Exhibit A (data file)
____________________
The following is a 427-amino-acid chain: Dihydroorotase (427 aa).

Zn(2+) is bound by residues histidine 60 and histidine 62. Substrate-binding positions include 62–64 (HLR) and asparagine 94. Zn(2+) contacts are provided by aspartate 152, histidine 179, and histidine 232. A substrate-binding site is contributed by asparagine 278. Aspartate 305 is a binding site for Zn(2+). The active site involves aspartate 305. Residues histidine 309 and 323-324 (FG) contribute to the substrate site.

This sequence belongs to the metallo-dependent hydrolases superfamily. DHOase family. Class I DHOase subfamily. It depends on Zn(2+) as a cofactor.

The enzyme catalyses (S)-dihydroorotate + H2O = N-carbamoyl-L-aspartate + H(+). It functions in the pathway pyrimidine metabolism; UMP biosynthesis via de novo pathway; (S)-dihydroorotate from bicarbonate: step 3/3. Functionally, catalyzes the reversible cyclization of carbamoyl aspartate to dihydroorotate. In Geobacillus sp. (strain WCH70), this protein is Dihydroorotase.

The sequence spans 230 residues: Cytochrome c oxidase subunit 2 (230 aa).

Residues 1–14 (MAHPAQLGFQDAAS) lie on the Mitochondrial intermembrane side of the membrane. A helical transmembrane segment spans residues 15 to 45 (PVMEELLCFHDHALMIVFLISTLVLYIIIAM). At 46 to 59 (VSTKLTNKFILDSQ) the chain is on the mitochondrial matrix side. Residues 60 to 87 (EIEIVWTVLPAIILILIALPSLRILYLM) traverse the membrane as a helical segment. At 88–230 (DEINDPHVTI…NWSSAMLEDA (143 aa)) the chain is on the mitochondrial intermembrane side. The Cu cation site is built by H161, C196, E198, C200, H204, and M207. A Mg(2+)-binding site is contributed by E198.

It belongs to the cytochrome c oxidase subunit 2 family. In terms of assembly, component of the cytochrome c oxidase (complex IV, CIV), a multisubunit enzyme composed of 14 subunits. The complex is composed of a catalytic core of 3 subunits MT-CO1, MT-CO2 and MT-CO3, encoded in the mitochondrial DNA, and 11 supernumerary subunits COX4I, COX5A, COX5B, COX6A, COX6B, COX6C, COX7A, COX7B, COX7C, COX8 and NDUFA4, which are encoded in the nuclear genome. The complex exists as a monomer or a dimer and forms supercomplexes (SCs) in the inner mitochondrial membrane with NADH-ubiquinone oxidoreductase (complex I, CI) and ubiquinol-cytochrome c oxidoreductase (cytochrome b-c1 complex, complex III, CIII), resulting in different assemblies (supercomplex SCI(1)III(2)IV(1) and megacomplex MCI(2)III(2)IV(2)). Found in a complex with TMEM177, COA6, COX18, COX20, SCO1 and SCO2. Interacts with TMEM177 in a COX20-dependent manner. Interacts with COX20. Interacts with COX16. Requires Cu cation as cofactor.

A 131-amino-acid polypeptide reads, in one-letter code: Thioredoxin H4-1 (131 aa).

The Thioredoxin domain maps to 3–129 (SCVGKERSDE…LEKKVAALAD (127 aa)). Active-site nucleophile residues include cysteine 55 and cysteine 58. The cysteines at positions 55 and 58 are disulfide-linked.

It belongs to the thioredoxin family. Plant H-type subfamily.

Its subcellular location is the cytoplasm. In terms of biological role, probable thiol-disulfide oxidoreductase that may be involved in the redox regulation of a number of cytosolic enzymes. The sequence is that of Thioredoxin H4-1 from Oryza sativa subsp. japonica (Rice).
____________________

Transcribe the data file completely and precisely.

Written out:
The following is a 427-amino-acid chain: Dihydroorotase (427 aa).

Zn(2+) is bound by residues histidine 60 and histidine 62. Substrate-binding positions include 62–64 (HLR) and asparagine 94. Zn(2+) contacts are provided by aspartate 152, histidine 179, and histidine 232. A substrate-binding site is contributed by asparagine 278. Aspartate 305 is a binding site for Zn(2+). The active site involves aspartate 305. Residues histidine 309 and 323-324 (FG) contribute to the substrate site.

This sequence belongs to the metallo-dependent hydrolases superfamily. DHOase family. Class I DHOase subfamily. It depends on Zn(2+) as a cofactor.

The enzyme catalyses (S)-dihydroorotate + H2O = N-carbamoyl-L-aspartate + H(+). It functions in the pathway pyrimidine metabolism; UMP biosynthesis via de novo pathway; (S)-dihydroorotate from bicarbonate: step 3/3. Functionally, catalyzes the reversible cyclization of carbamoyl aspartate to dihydroorotate. In Geobacillus sp. (strain WCH70), this protein is Dihydroorotase.

The sequence spans 230 residues: Cytochrome c oxidase subunit 2 (230 aa).

Residues 1–14 (MAHPAQLGFQDAAS) lie on the Mitochondrial intermembrane side of the membrane. A helical transmembrane segment spans residues 15 to 45 (PVMEELLCFHDHALMIVFLISTLVLYIIIAM). At 46 to 59 (VSTKLTNKFILDSQ) the chain is on the mitochondrial matrix side. Residues 60 to 87 (EIEIVWTVLPAIILILIALPSLRILYLM) traverse the membrane as a helical segment. At 88–230 (DEINDPHVTI…NWSSAMLEDA (143 aa)) the chain is on the mitochondrial intermembrane side. The Cu cation site is built by H161, C196, E198, C200, H204, and M207. A Mg(2+)-binding site is contributed by E198.

It belongs to the cytochrome c oxidase subunit 2 family. In terms of assembly, component of the cytochrome c oxidase (complex IV, CIV), a multisubunit enzyme composed of 14 subunits. The complex is composed of a catalytic core of 3 subunits MT-CO1, MT-CO2 and MT-CO3, encoded in the mitochondrial DNA, and 11 supernumerary subunits COX4I, COX5A, COX5B, COX6A, COX6B, COX6C, COX7A, COX7B, COX7C, COX8 and NDUFA4, which are encoded in the nuclear genome. The complex exists as a monomer or a dimer and forms supercomplexes (SCs) in the inner mitochondrial membrane with NADH-ubiquinone oxidoreductase (complex I, CI) and ubiquinol-cytochrome c oxidoreductase (cytochrome b-c1 complex, complex III, CIII), resulting in different assemblies (supercomplex SCI(1)III(2)IV(1) and megacomplex MCI(2)III(2)IV(2)). Found in a complex with TMEM177, COA6, COX18, COX20, SCO1 and SCO2. Interacts with TMEM177 in a COX20-dependent manner. Interacts with COX20. Interacts with COX16. Requires Cu cation as cofactor.

A 131-amino-acid polypeptide reads, in one-letter code: Thioredoxin H4-1 (131 aa).

The Thioredoxin domain maps to 3–129 (SCVGKERSDE…LEKKVAALAD (127 aa)). Active-site nucleophile residues include cysteine 55 and cysteine 58. The cysteines at positions 55 and 58 are disulfide-linked.

It belongs to the thioredoxin family. Plant H-type subfamily.

Its subcellular location is the cytoplasm. In terms of biological role, probable thiol-disulfide oxidoreductase that may be involved in the redox regulation of a number of cytosolic enzymes. The sequence is that of Thioredoxin H4-1 from Oryza sativa subsp. japonica (Rice).